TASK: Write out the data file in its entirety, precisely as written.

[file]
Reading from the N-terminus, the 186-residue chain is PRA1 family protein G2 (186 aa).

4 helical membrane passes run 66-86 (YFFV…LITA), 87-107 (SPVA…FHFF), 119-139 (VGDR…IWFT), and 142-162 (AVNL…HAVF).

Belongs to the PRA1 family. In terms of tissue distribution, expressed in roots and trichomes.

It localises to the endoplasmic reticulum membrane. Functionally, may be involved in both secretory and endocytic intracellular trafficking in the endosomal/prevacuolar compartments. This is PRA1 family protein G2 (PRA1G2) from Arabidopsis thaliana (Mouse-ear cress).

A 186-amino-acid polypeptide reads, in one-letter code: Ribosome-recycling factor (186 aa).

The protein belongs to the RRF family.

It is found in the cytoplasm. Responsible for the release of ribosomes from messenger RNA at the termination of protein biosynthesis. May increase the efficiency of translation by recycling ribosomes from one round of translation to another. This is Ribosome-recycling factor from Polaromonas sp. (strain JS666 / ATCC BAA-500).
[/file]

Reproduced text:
Reading from the N-terminus, the 186-residue chain is PRA1 family protein G2 (186 aa).

4 helical membrane passes run 66-86 (YFFV…LITA), 87-107 (SPVA…FHFF), 119-139 (VGDR…IWFT), and 142-162 (AVNL…HAVF).

Belongs to the PRA1 family. In terms of tissue distribution, expressed in roots and trichomes.

It localises to the endoplasmic reticulum membrane. Functionally, may be involved in both secretory and endocytic intracellular trafficking in the endosomal/prevacuolar compartments. This is PRA1 family protein G2 (PRA1G2) from Arabidopsis thaliana (Mouse-ear cress).

A 186-amino-acid polypeptide reads, in one-letter code: Ribosome-recycling factor (186 aa).

The protein belongs to the RRF family.

It is found in the cytoplasm. Responsible for the release of ribosomes from messenger RNA at the termination of protein biosynthesis. May increase the efficiency of translation by recycling ribosomes from one round of translation to another. This is Ribosome-recycling factor from Polaromonas sp. (strain JS666 / ATCC BAA-500).